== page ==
'Lost': What's Desmond's End Game?
'Lost': What's Desmond's End Game?
Desmond's return into the bigger picture a few weeks back sure has rattled all that we thought we knew about Lost--or, at least, all that we knew about the show's remaining episodes. What used to be a war between two mythical forces in the Island, made complicated by the fact that some of Oceanic 815's survivors are candidates, became a concerted effort to unite two timelines together. Maybe to avert the war from happening, to avert the evil that is Flocke from seeping out into the world and destroying the balance.

With his special abilities and what seems to be the side effect of Widmore's tests on him--his consciousness traveled, or maybe got multiplied, whatever, between dimensions--Desmond's now out to rectify things. That interesting (if not cheesy) bit about him and Charlie finding their true loves, one that defies the barriers between both timelines, spurred him to find everyone on Oceanic 815 (or at least those he remembers from the Island) and have them experience the same. That pretty much explains for what he did to Hurley this week, as well as him running over a wheelchair-bound Locke.

Yes, I get that. But what is Desmond trying to do?

One, I'm presuming Desmond has an understanding of both timelines. Maybe his consciousness from the original timeline merged with the one from the alternate timeline. (A bit like Echo on Dollhouse's second season.) Two, I'm presuming that understanding gave him this God-like insight into what is and isn't right. Three, I'm presuming this insight has led him to travel between both timelines, putting two and two together. Working all those kinks out could prove to be more effective than actual warfare: they do say prevention is better than cure, and it's better to find true love than fight some power-hungry Brit to the death.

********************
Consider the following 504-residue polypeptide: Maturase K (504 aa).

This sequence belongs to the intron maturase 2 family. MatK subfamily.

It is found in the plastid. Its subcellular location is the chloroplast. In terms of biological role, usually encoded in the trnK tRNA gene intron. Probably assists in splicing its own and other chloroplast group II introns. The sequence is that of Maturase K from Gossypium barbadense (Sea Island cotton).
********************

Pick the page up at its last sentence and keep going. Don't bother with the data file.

But once all that's done, what will happen? What impact will Desmond's actions have on the bigger picture. It can't be that everything will just be fine in a snap--the candidates find their love, their bigger purpose, one that defies Jacob's plans, and suddenly everything is back the way it should be. There's talk of bloodshed in upcoming episodes, and while you can say love goes beyond death the way it goes beyond timelines, you're not exactly left with the full picture, right? It's like improving Jack with just half of him.

In the end, I'm thinking about what the two timelines really are about. Is one, or both, just an anomaly? If so, why are they here in the first place? How has it affected the bigger picture? Desmond seems to have the answers to all these. I don't expect him to reveal it sooner, but it should get clearer when things get desperate. Say, when people start dying off and it becomes a race to the near end.

(Image courtesy of ABC)